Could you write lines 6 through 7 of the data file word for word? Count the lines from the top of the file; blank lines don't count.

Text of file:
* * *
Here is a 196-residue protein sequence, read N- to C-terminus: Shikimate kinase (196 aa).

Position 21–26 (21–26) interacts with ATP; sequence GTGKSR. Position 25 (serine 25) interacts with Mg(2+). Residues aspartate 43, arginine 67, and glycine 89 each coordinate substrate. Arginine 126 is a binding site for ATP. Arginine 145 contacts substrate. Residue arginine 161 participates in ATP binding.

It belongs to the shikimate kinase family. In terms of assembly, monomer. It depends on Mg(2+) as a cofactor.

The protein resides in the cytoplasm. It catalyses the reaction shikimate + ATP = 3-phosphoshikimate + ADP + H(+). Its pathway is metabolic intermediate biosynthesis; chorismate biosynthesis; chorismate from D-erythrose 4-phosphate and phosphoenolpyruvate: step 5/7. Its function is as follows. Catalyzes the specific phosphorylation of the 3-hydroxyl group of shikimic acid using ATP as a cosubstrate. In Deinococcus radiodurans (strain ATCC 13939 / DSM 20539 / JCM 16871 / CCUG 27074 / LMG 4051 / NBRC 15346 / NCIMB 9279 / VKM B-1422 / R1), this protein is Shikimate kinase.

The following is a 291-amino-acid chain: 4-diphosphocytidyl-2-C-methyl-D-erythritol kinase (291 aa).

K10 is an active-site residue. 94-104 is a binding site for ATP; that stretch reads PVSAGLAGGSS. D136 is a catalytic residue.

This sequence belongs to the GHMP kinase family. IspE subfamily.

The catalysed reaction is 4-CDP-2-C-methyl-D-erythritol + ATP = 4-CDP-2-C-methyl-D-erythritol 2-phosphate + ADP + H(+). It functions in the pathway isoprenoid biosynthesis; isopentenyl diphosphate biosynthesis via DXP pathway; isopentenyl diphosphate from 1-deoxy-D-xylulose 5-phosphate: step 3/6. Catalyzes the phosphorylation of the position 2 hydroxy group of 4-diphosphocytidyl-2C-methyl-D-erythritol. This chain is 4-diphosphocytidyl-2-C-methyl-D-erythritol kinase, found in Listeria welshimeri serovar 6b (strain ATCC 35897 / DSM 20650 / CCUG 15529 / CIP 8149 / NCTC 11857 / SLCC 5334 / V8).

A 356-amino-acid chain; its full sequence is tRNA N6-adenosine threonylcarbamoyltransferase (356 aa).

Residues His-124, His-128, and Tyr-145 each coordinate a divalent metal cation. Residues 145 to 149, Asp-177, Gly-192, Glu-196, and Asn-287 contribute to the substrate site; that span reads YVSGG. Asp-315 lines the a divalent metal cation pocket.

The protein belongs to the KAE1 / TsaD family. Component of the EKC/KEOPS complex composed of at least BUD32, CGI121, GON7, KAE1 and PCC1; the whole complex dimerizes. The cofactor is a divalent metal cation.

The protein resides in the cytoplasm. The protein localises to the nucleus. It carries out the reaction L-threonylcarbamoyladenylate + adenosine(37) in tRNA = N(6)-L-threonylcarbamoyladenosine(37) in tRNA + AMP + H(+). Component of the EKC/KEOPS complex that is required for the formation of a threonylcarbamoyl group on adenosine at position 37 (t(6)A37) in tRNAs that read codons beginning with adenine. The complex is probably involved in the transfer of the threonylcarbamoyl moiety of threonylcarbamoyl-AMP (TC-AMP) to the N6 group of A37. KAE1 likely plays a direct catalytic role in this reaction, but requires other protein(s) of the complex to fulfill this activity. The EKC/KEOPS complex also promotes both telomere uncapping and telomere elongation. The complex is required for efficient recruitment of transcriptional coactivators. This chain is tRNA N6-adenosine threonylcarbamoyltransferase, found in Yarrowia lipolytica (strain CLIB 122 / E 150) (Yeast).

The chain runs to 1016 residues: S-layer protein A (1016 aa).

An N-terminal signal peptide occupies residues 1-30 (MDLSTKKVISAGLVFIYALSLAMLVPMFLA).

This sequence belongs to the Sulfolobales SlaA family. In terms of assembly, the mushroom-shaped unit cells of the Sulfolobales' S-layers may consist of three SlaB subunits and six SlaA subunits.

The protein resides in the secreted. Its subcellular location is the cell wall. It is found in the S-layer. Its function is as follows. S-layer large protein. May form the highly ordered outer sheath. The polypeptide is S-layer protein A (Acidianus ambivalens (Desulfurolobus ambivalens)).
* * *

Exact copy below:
K10 is an active-site residue. 94-104 is a binding site for ATP; that stretch reads PVSAGLAGGSS. D136 is a catalytic residue.

This sequence belongs to the GHMP kinase family. IspE subfamily.